Recent Years A Reminder Of Importance Of In-Season Cap Room

If you follow along with us on a daily basis, then you should have a pretty good feel for where the Pittsburgh Steelers sit these days, including, among other things, with respect to the salary cap. While they made some signings and re-signings that pushed them close back to the drink, the release of Steven Nelson and a restructure of the contract of Eric Ebron gave them considerable breathing room.

In fact, according to Dave Bryan’s most recent cap breakdown following the Ebron move, the Steelers are anticipated to be $12,235,086 under the salary cap. That sounds like a nice bit of change—but of course, there are those pesky predictable expenditures.

For starters, there are the 52nd and 53rd roster spots, and an entire practice squad. Those two things combined will eat up close to $3.5 million. Then there is the eight-man draft class. Their draft pool comes in at $8 million—but down worry. Roster displacement is a beautiful thing, and will wipe out nearly $5.9 million from that cost based on the current roster.

That still leaves plenty of money leftover then, though, doesn’t it? At worst, there should be something like $7 million, right? Surely they can actually spend some of that? Well, yes, especially in light of the fact that they are still likely to do a restructure for Stephon Tuitt later in the offseason.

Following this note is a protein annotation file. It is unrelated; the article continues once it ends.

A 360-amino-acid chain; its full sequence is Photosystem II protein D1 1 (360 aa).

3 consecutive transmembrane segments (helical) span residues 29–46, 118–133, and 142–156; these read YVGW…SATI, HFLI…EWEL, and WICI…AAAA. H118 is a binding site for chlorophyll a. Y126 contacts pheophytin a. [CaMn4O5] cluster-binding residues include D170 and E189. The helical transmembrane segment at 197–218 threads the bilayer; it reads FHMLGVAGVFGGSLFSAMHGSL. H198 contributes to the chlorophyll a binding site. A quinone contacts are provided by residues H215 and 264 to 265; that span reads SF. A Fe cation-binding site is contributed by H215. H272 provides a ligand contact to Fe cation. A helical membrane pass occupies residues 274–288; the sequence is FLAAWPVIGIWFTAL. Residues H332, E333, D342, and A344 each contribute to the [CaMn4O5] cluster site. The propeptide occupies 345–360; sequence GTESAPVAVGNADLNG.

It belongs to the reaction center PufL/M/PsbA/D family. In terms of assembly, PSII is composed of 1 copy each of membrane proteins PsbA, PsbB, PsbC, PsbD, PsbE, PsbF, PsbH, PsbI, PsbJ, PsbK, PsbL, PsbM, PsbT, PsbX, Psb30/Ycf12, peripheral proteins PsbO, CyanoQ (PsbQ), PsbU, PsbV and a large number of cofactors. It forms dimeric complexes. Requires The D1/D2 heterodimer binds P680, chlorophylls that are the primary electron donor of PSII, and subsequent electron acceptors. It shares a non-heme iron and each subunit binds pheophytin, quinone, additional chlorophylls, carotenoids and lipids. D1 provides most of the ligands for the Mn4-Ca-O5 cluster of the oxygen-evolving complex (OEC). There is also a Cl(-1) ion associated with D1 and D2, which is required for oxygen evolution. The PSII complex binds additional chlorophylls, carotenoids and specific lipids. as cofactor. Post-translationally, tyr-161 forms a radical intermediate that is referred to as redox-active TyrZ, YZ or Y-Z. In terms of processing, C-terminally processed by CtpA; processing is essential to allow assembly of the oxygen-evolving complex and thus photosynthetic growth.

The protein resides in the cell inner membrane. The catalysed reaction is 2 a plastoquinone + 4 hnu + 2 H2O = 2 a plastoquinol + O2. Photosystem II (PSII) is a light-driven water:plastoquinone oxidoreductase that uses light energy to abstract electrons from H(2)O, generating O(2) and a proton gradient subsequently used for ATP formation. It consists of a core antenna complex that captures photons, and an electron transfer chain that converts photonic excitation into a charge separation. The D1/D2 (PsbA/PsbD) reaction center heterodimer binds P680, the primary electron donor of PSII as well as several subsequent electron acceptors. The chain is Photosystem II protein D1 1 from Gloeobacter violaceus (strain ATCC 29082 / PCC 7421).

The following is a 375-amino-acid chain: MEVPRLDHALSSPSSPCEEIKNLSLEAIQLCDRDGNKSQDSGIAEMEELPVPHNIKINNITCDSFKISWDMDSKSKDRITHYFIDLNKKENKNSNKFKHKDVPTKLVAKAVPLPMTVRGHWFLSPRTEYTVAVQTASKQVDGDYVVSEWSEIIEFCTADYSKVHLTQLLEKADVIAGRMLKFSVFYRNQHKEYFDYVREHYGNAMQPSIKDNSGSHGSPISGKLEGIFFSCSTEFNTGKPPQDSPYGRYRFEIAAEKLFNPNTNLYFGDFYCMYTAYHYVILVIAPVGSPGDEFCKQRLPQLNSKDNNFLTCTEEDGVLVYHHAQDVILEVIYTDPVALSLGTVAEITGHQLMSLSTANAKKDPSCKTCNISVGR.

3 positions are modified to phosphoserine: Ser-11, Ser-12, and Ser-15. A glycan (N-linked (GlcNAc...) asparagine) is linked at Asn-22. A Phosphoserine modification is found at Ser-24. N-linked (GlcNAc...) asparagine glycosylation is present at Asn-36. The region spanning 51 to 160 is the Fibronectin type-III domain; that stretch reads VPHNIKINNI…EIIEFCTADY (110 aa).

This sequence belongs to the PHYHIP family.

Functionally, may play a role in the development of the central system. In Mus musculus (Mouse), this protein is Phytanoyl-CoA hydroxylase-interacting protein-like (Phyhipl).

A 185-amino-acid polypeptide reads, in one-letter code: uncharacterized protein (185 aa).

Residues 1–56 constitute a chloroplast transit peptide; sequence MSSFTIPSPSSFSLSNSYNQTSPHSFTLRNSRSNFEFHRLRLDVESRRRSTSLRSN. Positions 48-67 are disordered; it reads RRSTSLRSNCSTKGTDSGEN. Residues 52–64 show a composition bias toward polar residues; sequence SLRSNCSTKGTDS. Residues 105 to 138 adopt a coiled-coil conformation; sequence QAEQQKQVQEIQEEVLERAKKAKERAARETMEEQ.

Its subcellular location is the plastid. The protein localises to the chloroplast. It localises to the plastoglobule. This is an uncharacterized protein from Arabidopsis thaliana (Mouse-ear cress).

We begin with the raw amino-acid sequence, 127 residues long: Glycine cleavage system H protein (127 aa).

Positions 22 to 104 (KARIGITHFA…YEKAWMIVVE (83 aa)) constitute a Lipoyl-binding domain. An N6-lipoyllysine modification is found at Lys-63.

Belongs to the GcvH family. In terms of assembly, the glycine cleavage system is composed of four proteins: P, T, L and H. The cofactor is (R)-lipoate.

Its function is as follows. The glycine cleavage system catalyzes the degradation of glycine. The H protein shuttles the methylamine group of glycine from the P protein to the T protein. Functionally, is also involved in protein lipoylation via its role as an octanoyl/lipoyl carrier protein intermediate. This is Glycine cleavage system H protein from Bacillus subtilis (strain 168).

But it’s the in-season cache that teams must have for the unpredictable expenditures that leave the rest of the unaccounted for cap space spoken for. As the cap rises, and minimum salaries increase, the in-season coffers have to rise as well. More recently, the team has preferred to leave at least $5-6 million in salary cap space heading into the year. Why so much?

Well, you never know. Just look at recent seasons. In 2019, they made two in-season trades, for safety Minkah Fitzpatrick and tight end Nick Vannett. These were pure cost, without even roster displacement, because they were replacing players—Sean Davis and Xavier Grimble, respectively—who were placed on injured reserve, and who still receive their salary

Last year, they made another trade, for linebacker Avery Williamson. And starting with the 2020 season, the latest CBA introduced practice squad elevations, which allow teams to activate up to two players per game to the gameday active roster as 54th and 55th men on the roster. While they revert back to the practice squad the following day, they receive the equivalent of a game’s pay as though they were on the 53-man roster.

And any player who goes on the injured reserve list has to have his roster spot filled by somebody else, who will be making at least a minimum salary while that player on reserve also gets paid. You can call things such as this unpredictable predictable expenses. You can expect that injuries will occur, but you can’t forecast them.

That’s why when you look at Dave’s breakdown and you see so much money reserved for in-season spending, it’s a necessary practice. If you don’t, then you have to do some in-season contract restructuring, which even the Steelers have resorted to on very rare occasions.

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